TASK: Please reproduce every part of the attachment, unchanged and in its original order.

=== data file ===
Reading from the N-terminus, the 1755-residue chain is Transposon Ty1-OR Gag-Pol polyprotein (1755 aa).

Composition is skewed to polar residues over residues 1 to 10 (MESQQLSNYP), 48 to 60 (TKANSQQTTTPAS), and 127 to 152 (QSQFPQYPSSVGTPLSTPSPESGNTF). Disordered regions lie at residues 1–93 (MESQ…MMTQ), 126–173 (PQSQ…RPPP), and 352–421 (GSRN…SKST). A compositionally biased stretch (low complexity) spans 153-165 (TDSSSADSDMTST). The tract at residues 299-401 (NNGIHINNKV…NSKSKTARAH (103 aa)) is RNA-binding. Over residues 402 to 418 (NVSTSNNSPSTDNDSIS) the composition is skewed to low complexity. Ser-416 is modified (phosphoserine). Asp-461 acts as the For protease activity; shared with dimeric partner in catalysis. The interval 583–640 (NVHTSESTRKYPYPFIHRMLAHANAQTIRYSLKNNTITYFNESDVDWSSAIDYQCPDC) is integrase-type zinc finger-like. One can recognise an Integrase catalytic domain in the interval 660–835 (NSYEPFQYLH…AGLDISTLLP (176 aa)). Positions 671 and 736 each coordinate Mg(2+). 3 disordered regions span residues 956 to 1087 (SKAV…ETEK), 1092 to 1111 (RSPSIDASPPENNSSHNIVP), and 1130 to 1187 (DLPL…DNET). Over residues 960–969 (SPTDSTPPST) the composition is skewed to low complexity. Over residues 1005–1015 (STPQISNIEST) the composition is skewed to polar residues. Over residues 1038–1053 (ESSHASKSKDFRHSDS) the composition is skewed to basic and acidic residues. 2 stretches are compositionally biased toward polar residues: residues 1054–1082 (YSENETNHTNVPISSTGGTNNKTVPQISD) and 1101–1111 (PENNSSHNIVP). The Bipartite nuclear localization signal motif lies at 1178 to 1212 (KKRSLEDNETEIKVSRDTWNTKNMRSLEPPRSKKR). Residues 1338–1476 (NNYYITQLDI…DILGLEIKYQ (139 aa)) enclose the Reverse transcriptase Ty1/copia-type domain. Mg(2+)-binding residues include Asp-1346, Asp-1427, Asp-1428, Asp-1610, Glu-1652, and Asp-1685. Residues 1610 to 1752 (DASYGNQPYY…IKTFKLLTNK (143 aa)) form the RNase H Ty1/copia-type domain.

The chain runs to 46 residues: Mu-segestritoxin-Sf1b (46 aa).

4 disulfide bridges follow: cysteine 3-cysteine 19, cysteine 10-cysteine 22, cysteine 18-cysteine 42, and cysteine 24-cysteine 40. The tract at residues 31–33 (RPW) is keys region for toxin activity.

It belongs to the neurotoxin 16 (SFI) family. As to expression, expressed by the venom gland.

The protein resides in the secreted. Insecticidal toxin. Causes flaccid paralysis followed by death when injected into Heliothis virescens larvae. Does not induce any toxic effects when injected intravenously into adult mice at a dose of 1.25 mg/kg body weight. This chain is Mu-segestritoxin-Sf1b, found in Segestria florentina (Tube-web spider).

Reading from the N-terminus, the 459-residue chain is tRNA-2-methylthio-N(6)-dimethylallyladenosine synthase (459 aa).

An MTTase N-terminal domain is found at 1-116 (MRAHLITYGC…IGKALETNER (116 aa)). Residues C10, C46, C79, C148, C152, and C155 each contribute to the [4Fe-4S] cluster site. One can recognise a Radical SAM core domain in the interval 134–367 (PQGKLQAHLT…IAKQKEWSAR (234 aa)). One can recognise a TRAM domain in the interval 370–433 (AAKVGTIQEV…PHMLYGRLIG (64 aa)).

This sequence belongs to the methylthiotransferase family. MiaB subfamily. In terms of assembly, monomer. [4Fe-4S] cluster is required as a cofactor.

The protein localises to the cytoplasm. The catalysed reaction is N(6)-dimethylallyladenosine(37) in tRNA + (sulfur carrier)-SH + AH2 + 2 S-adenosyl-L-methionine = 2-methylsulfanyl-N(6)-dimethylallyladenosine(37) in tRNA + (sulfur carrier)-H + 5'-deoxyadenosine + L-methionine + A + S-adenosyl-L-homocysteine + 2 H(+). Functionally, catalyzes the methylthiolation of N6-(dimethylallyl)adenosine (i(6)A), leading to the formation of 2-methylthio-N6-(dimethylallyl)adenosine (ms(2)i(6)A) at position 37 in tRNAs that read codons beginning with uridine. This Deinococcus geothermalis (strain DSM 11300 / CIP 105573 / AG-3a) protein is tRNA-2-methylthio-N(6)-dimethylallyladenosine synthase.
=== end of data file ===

Reading from the N-terminus, the 1755-residue chain is Transposon Ty1-OR Gag-Pol polyprotein (1755 aa).

Composition is skewed to polar residues over residues 1 to 10 (MESQQLSNYP), 48 to 60 (TKANSQQTTTPAS), and 127 to 152 (QSQFPQYPSSVGTPLSTPSPESGNTF). Disordered regions lie at residues 1–93 (MESQ…MMTQ), 126–173 (PQSQ…RPPP), and 352–421 (GSRN…SKST). A compositionally biased stretch (low complexity) spans 153-165 (TDSSSADSDMTST). The tract at residues 299-401 (NNGIHINNKV…NSKSKTARAH (103 aa)) is RNA-binding. Over residues 402 to 418 (NVSTSNNSPSTDNDSIS) the composition is skewed to low complexity. Ser-416 is modified (phosphoserine). Asp-461 acts as the For protease activity; shared with dimeric partner in catalysis. The interval 583–640 (NVHTSESTRKYPYPFIHRMLAHANAQTIRYSLKNNTITYFNESDVDWSSAIDYQCPDC) is integrase-type zinc finger-like. One can recognise an Integrase catalytic domain in the interval 660–835 (NSYEPFQYLH…AGLDISTLLP (176 aa)). Positions 671 and 736 each coordinate Mg(2+). 3 disordered regions span residues 956 to 1087 (SKAV…ETEK), 1092 to 1111 (RSPSIDASPPENNSSHNIVP), and 1130 to 1187 (DLPL…DNET). Over residues 960–969 (SPTDSTPPST) the composition is skewed to low complexity. Over residues 1005–1015 (STPQISNIEST) the composition is skewed to polar residues. Over residues 1038–1053 (ESSHASKSKDFRHSDS) the composition is skewed to basic and acidic residues. 2 stretches are compositionally biased toward polar residues: residues 1054–1082 (YSENETNHTNVPISSTGGTNNKTVPQISD) and 1101–1111 (PENNSSHNIVP). The Bipartite nuclear localization signal motif lies at 1178 to 1212 (KKRSLEDNETEIKVSRDTWNTKNMRSLEPPRSKKR). Residues 1338–1476 (NNYYITQLDI…DILGLEIKYQ (139 aa)) enclose the Reverse transcriptase Ty1/copia-type domain. Mg(2+)-binding residues include Asp-1346, Asp-1427, Asp-1428, Asp-1610, Glu-1652, and Asp-1685. Residues 1610 to 1752 (DASYGNQPYY…IKTFKLLTNK (143 aa)) form the RNase H Ty1/copia-type domain.

The chain runs to 46 residues: Mu-segestritoxin-Sf1b (46 aa).

4 disulfide bridges follow: cysteine 3-cysteine 19, cysteine 10-cysteine 22, cysteine 18-cysteine 42, and cysteine 24-cysteine 40. The tract at residues 31–33 (RPW) is keys region for toxin activity.

It belongs to the neurotoxin 16 (SFI) family. As to expression, expressed by the venom gland.

The protein resides in the secreted. Insecticidal toxin. Causes flaccid paralysis followed by death when injected into Heliothis virescens larvae. Does not induce any toxic effects when injected intravenously into adult mice at a dose of 1.25 mg/kg body weight. This chain is Mu-segestritoxin-Sf1b, found in Segestria florentina (Tube-web spider).

Reading from the N-terminus, the 459-residue chain is tRNA-2-methylthio-N(6)-dimethylallyladenosine synthase (459 aa).

An MTTase N-terminal domain is found at 1-116 (MRAHLITYGC…IGKALETNER (116 aa)). Residues C10, C46, C79, C148, C152, and C155 each contribute to the [4Fe-4S] cluster site. One can recognise a Radical SAM core domain in the interval 134–367 (PQGKLQAHLT…IAKQKEWSAR (234 aa)). One can recognise a TRAM domain in the interval 370–433 (AAKVGTIQEV…PHMLYGRLIG (64 aa)).

This sequence belongs to the methylthiotransferase family. MiaB subfamily. In terms of assembly, monomer. [4Fe-4S] cluster is required as a cofactor.

The protein localises to the cytoplasm. The catalysed reaction is N(6)-dimethylallyladenosine(37) in tRNA + (sulfur carrier)-SH + AH2 + 2 S-adenosyl-L-methionine = 2-methylsulfanyl-N(6)-dimethylallyladenosine(37) in tRNA + (sulfur carrier)-H + 5'-deoxyadenosine + L-methionine + A + S-adenosyl-L-homocysteine + 2 H(+). Functionally, catalyzes the methylthiolation of N6-(dimethylallyl)adenosine (i(6)A), leading to the formation of 2-methylthio-N6-(dimethylallyl)adenosine (ms(2)i(6)A) at position 37 in tRNAs that read codons beginning with uridine. This Deinococcus geothermalis (strain DSM 11300 / CIP 105573 / AG-3a) protein is tRNA-2-methylthio-N(6)-dimethylallyladenosine synthase.